That is, from the perspective of the FS, its proportion of exports to EU have stayed constant, even though the absolute amount of petroleum being exported has gone up (e.g., Figure 2, open blue circles).  However as discussed in Part 6 from the EU region's perspective the proportion of petroleum from FS have gone up as the ME's exports to EU have gone down.    For instance, as discussed in Part 6 by 2021 when EU may no longer be receiving any the ME's petroleum exports (see also Part 7, Figure 10), the EU region would be receiving about 77 percent of its imports from FS.

Figure 12 also illustrates the trends for increase exports to NA, CH, rRAP and JP and declining exports to SA and UN, although all of these individual inter-regional exports compared to EU are quite small.  Still the trend is ther for increases to NA, rAP, CH and JP.

Summary and Conclusions
Although the analogy is not perfect, the relationship between the former Soviet Union region and the European Region reminds me of the relationship between Canada and the USA. 

Both Canada and the former Soviet Union region are large geographic areas with relatively low populations and net exporters of most their petroleum to one regional destination. 

Using EIA data, I estimated a few years ago that Canada exports about 75 percent, and increasing, of its petroleum production to the USA, which is about the same percentage of petroleum production that the former Soviet Union exports to the Europe (Figure 12).  So, just as Canada is the USA's major petroleum import source, so too does the former Soviet Union serve Europe's major petroleum import source.  The analogy tends to break down, however, when you compare the larger import trends for Canada as compared to the former Soviet Union.  The latter's total global imports (0.04 bby) only amounted to about 2.5% of its total consumption in 2010 (Figure 1).

Nevertheless, just as Europe is dependent on the former Soviet Union region for its oil, so to is the former Soviet Union region depends on Europe as its export destination.  And just as Canada wants to diversify its export destinations away from the USA, so too would the former Soviet Union region benefit by diversifying its export destinations away from Europe.   There has been much talk and debate about Canada's desire to build the Keystone XL pipeline and Gulf Coast Pipelines so that Canada could deliver its oil to the Gulf Coast where it could, turn export to Europe and South America, or, the Enbridge Northern Gateway pipeline so that Canada could deliver oil to Asia.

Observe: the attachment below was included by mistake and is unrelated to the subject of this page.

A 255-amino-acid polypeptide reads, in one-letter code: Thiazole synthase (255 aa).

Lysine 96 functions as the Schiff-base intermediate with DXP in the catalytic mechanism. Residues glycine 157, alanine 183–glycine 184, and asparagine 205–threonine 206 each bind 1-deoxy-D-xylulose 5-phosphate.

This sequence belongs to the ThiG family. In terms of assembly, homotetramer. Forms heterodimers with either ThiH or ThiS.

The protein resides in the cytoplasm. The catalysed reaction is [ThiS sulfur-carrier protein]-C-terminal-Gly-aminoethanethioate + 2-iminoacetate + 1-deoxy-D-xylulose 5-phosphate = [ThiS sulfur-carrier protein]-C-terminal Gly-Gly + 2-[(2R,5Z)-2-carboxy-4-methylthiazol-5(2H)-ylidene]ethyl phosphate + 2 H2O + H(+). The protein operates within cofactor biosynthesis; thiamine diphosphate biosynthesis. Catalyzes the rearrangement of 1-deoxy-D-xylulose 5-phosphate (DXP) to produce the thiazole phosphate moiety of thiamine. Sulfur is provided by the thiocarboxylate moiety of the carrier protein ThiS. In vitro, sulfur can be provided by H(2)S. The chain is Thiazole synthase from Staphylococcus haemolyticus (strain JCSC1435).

But, in contrast to Canada's talk and debate, actual pipelines have been built, and are being built, to deliver increasing amount of oil from the former Soviet Union region to China, Japan and other Asian destinations. 

For instance, after resolving a number of border disputes between China and several former Soviet Union countries, a pipeline between Kazakhstan and China was completed in 2005, and is now carrying 2 mbd (0.73 bby) with an expected doubling in capacity in 2012 (see e.g., A new silk route to China).  Construction of the Russian Eastern Siberian-Pacific pipeline is underway and expected to deliver 3.6 mbd (1.3 bby) by 2016, and 6 mbd (2.1 bby) by 2025, to China, Japan and other Asia-Pacific countries.  China is also trying to lock-in a long term contract with Russia to import all 30 million Tonnes per year (4 mbd or 1.5 bby) of oil shipped through the Eastern Siberia Pacific Ocean pipeline.  Previously, about 60 percent of that oil has been exported to Japan, South Korea and North America.  But there is no guarentee of that continuing in the future. 

If all of the planned contracts and pipelines come to fruition, then they will potentially deliver increased quantities of up to 2-3 billion barrels per year from the former Soviet Union region to China, Japan and remaining Asia-Pacific region.  And, from Figure 2, it is clear that the former Soviet Union region's total yearly inter-regional exports for the past fours years have only been only slightly above 3 billion barrels per year, and that these are all-time export highs.  This implies that the mechanism will be in place for the majority of the former Soviet Union's petroleum exports to shift from Europe to Asia, if that is what was more profitable. 

Plus, I don't expect the former Soviet Union's production rates to increase by very much in the coming years. Indeed, the trend in Figure 2 is that production rates are starting to top out (solid blue circles).  Nor do I expect a decrease in regional consumption—rather, the domestic consumption trend shown in Figure 1 show a slow but steady increase in consumption rates (solid red circles). 

So, unless there is a dramatic turn around in these regional trends, something will have to give in the export trends shown in Figures 10 and 10a.  In my opinion, the trend looks clear: those new pipelines to Asia are going to get used.  And, that means that exports to Europe will decline in favor of increased exports to Asia. 

It is interesting to contemplate what consequences will this have for Europe. 

Even if I just assume that the linear trends of increasing exports to China, Japan and the remaining Asia Pacific continue, and, that the former Soviet Union, Middle East and Africa all somehow maintain their same production levels, then by 2021, a total of 0.9 bby of petroleum exports would be exported from the former Soviet Union region to these Asian destinations—an amount that is up from 0.56 in 2010.  As discussed above, I expect the bulk of this difference, 0.34 bby (or 0.93 mbd), to come from declining exports to Europe.  And, if the trend of declining exports from the Middle East, and flat exports from Africa, to Europe also continue, then I estimate that Europe would be getting about 1.4 bby, from the Middle East and Africa, down by about 0.4 bby from 2010.  

Overall then, exports to Europe by 2021 could easily drop by 0.74 bby.  This is probably optimistic, because I expect production from all of the former Soviet Union, Middle East and Africa be down from their present levels, and for domestic consumption to increase.  This means that the amounts of available petroleum exports will also decline.  Coupling shifting imports trends away from Europe, decreasing global export pool, and the trend of declining domestic production Europe's petroleum consumption, makes it highly likely that Europe's future consumption of petroleum will on a strong downward trend.

Next time, I am off to Asia to describe China’s petroleum Export and Import Trends.